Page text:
Last Friday, my scooter kid, Paxton, and I went up to Sammamish, WA for the Lucky Summer Blow Out tour. He had never ridden Sammamish before and he was having a great day until horror struck. Paxton was trying to clear a quarter pipe to ledge gap when he came up short and clipped his rear wheel. The impact stopped his forward momentum but his head kept moving and he smacked his mouth right on his handlebars.
From across the park, I heard a blood-chilling scream as the park went completely silent. I snapped my head toward the sound and realized it was Paxton screaming, "KENNY! KENNY! KENNY!". I leapt out of my seat and sprinted across the skate park as all the riders stopped and cleared the way for a terrified dad running to his kid. As I got closer, I could see that Paxton was holding his hands over his mouth. He was covered in blood from his mouth to his elbows and he was repeatedly yelling, "Kenny! I chipped my tooth!".
I don't do well with injuries and I'm especially bad with anything teeth related. Paxton had the tooth fragment in his hand and I grabbed it so we wouldn't lose it. The next 5 minutes were a blur of the two of us walking around the skate park trying to figure out what to do as we were now both covered in blood. Thankfully, Debbie Kier and a nurse at the park named Trish were able to help assess the situation and make a recommendation: we had to find a dentist now.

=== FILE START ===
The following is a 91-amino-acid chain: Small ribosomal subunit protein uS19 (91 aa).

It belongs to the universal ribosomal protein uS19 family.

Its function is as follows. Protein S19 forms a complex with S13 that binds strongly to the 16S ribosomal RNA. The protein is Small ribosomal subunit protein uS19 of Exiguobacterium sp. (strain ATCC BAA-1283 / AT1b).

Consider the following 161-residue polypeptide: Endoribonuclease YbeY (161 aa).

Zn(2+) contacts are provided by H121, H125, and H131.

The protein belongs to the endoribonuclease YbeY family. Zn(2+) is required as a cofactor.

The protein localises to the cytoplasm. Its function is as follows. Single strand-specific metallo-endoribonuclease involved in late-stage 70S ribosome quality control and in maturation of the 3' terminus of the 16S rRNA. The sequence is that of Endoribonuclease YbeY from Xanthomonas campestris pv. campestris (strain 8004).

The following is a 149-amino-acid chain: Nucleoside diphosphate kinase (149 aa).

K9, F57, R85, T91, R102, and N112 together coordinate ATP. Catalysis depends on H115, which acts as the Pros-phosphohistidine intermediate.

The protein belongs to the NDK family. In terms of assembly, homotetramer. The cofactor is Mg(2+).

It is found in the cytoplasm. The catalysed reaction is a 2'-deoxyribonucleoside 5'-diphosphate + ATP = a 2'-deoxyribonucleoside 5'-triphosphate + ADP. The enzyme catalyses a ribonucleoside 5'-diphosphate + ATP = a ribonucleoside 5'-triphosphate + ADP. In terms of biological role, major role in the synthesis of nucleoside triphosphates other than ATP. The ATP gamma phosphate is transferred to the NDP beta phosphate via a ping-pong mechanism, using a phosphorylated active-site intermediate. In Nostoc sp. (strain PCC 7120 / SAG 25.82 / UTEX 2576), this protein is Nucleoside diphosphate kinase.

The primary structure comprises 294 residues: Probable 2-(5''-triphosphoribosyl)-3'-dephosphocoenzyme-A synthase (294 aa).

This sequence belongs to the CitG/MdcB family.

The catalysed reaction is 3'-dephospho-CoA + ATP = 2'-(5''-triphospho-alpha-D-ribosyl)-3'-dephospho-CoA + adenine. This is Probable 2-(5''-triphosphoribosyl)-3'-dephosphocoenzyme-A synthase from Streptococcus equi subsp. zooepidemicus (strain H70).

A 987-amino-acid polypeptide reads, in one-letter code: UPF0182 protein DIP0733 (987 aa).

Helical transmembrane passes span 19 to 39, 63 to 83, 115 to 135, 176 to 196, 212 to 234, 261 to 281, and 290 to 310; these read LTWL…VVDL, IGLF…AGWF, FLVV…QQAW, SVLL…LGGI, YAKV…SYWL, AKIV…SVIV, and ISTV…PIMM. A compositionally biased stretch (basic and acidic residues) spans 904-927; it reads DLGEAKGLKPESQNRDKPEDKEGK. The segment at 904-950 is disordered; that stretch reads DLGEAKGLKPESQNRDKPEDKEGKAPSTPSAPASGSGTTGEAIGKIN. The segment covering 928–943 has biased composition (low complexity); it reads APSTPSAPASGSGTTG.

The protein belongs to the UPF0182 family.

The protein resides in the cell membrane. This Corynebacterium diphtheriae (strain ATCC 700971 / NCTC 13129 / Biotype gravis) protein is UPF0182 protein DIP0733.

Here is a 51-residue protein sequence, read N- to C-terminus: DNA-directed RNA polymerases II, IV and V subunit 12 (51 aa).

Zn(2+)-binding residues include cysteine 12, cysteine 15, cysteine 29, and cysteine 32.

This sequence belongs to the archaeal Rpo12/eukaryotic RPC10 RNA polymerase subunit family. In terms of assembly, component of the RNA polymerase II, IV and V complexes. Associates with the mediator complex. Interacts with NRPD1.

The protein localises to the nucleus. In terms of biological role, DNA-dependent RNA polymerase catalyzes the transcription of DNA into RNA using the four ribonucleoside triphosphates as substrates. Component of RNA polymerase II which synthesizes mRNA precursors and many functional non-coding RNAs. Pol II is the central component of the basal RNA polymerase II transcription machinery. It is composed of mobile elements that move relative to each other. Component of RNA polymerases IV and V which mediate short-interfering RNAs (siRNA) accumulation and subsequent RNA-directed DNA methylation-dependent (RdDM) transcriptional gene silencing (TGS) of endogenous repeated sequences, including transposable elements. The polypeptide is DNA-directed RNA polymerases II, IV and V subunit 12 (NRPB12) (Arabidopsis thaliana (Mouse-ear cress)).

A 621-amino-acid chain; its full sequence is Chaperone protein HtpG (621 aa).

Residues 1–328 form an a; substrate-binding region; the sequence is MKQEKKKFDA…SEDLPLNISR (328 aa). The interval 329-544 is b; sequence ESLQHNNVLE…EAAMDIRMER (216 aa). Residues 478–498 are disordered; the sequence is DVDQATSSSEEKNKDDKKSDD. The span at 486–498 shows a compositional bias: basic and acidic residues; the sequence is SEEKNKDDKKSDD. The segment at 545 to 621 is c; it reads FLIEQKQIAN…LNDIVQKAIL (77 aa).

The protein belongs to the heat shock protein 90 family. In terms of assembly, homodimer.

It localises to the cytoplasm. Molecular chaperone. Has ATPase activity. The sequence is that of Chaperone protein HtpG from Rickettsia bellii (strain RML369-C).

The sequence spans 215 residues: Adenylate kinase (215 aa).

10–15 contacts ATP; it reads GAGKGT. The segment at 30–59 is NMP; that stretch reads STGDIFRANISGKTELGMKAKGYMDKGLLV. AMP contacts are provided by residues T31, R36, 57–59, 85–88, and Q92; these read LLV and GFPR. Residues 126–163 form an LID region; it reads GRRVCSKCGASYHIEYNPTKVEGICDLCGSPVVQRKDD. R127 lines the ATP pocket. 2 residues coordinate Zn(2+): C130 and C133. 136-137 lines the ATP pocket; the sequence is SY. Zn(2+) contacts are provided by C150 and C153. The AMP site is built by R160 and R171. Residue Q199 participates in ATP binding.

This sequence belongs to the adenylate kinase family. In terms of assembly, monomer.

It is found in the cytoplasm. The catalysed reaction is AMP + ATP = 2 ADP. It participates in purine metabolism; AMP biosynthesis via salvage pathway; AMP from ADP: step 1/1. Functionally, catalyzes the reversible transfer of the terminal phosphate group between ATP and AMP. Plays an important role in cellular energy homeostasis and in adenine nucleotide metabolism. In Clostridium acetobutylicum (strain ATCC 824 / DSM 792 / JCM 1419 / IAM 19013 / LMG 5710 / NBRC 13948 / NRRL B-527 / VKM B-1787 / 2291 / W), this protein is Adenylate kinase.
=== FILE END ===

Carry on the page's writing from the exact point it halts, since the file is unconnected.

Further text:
By now, some of the bleeding had slowed, so we got in the car and headed in the direction that people said we might be able to find a dentist. I was shocked to discover that nearly all dentists, at least in Sammamish, don't work on Fridays. Finally, after 3 closed dental offices, we found one that was open: Michael A. MacInnes Aesthetic & Family Dentistry.
Dr. MacInnes and his hygienist Meghan were amazing. They were helpful, professional, compassionate, and kind. They were able to see us right away and they built Paxton's broken tooth up with composite material to give it a fuller tooth appearance. They also put a stitch in his lip to help with the healing. I really can't say enough good things about how kind and friendly Dr. MacInnes and Meghan were. If we lived in this area, I would definitely go back to them as our regular dentist.
Unfortunately, the crappy day doesn't end there. An hour later, Paxton's stitch fell out of his lip so we had to find an urgent care center to stitch him up since the dental office was now closed. We ended up at an urgent care facility that was...well...if can't say anything nice, don't say anything at all. (Did I mention how great Dr. MacInnes and his staff were to us?) Two hours, several needles, and 3 stitches later, we were on the road still 4 hours from home.
I've described this hellish experience because I think it's important to realize what you can avoid. If Paxton were wearing some kind of mouth protection, we may not have had to endure any of this. I can think of 4 scooter riders off the top of my head who have suffered varying degrees of tooth injuries from chips to complete loss of both top front teeth. I really don't ever want to have to deal with teeth problems ever again. Dr. MacInnes urged that Paxton wear a mouth guard and I was already on the same page.